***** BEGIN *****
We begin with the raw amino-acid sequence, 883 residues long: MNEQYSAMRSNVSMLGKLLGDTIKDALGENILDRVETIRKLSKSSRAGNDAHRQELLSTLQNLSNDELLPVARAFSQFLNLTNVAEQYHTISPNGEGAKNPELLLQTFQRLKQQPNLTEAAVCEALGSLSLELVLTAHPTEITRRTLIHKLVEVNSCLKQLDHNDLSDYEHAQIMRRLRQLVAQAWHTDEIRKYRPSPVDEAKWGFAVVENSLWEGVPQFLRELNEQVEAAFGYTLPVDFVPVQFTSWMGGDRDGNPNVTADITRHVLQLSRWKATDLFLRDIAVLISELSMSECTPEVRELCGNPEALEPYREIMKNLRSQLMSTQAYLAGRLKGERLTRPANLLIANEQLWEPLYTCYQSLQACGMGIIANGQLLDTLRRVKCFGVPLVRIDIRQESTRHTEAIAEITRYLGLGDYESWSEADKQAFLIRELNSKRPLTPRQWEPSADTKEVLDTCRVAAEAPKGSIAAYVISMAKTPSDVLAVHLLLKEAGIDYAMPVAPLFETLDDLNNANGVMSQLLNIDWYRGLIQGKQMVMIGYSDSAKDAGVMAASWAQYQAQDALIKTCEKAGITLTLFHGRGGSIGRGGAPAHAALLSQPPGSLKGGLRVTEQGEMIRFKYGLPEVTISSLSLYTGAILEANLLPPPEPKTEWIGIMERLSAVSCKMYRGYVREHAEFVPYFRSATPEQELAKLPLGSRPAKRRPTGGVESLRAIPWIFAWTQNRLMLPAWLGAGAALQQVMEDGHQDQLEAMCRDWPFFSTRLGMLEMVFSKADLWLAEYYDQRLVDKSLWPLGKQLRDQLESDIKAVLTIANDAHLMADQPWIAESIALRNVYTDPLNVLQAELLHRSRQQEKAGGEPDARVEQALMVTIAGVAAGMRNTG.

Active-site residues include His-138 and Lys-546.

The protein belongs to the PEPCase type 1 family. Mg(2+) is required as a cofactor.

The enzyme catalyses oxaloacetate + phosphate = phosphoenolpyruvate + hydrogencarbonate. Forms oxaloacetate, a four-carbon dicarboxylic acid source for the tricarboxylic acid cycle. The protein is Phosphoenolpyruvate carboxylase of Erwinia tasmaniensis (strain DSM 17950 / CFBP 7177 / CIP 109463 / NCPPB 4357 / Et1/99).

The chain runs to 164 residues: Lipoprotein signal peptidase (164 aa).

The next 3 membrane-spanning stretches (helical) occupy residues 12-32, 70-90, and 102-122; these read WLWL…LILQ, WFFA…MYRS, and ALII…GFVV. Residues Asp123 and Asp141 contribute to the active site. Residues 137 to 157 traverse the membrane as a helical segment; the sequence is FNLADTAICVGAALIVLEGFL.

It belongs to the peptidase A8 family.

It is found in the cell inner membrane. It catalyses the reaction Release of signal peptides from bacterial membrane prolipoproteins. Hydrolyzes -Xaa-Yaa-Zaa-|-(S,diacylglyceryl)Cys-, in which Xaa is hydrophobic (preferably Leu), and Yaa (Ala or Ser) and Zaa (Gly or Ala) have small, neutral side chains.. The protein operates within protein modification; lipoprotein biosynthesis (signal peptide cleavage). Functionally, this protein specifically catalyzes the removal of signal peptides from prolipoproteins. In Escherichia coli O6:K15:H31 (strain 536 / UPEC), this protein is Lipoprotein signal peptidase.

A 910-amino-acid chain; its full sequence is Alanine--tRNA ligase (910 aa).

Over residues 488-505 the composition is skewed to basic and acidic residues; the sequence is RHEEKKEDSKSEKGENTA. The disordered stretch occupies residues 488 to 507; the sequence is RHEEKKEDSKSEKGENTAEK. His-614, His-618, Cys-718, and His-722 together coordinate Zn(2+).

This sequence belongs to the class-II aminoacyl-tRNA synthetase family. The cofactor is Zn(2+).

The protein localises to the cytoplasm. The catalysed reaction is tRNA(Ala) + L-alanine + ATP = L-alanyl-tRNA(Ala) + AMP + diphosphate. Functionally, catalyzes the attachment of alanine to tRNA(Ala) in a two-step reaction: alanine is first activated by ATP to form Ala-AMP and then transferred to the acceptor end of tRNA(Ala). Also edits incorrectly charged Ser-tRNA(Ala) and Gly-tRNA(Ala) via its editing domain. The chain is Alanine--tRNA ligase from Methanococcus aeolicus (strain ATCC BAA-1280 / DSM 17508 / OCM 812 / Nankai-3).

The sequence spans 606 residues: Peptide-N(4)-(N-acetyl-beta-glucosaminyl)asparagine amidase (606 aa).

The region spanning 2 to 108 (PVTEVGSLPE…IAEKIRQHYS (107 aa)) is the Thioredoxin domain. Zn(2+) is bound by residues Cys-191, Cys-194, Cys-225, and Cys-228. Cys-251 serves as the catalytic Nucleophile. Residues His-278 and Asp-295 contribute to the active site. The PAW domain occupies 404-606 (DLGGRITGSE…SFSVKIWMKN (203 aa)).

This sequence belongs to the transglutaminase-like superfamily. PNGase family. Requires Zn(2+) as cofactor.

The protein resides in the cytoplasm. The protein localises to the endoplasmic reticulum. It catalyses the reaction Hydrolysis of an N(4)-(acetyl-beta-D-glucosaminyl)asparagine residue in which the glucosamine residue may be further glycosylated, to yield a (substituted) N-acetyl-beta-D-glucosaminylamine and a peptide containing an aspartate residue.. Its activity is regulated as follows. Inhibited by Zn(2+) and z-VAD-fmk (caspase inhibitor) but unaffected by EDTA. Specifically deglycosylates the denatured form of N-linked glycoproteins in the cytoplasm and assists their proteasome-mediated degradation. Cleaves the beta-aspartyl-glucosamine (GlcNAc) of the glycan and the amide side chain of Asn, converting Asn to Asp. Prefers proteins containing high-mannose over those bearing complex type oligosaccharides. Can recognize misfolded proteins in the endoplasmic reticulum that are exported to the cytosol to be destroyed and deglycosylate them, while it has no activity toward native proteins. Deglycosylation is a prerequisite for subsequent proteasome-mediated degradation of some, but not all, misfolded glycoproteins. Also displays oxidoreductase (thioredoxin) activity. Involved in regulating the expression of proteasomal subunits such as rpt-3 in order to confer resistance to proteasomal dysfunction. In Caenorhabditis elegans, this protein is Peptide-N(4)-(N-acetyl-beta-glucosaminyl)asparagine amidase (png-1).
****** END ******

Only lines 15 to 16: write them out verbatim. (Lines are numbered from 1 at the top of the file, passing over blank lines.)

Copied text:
This sequence belongs to the transglutaminase-like superfamily. PNGase family. Requires Zn(2+) as cofactor.

The protein resides in the cytoplasm. The protein localises to the endoplasmic reticulum. It catalyses the reaction Hydrolysis of an N(4)-(acetyl-beta-D-glucosaminyl)asparagine residue in which the glucosamine residue may be further glycosylated, to yield a (substituted) N-acetyl-beta-D-glucosaminylamine and a peptide containing an aspartate residue.. Its activity is regulated as follows. Inhibited by Zn(2+) and z-VAD-fmk (caspase inhibitor) but unaffected by EDTA. Specifically deglycosylates the denatured form of N-linked glycoproteins in the cytoplasm and assists their proteasome-mediated degradation. Cleaves the beta-aspartyl-glucosamine (GlcNAc) of the glycan and the amide side chain of Asn, converting Asn to Asp. Prefers proteins containing high-mannose over those bearing complex type oligosaccharides. Can recognize misfolded proteins in the endoplasmic reticulum that are exported to the cytosol to be destroyed and deglycosylate them, while it has no activity toward native proteins. Deglycosylation is a prerequisite for subsequent proteasome-mediated degradation of some, but not all, misfolded glycoproteins. Also displays oxidoreductase (thioredoxin) activity. Involved in regulating the expression of proteasomal subunits such as rpt-3 in order to confer resistance to proteasomal dysfunction. In Caenorhabditis elegans, this protein is Peptide-N(4)-(N-acetyl-beta-glucosaminyl)asparagine amidase (png-1).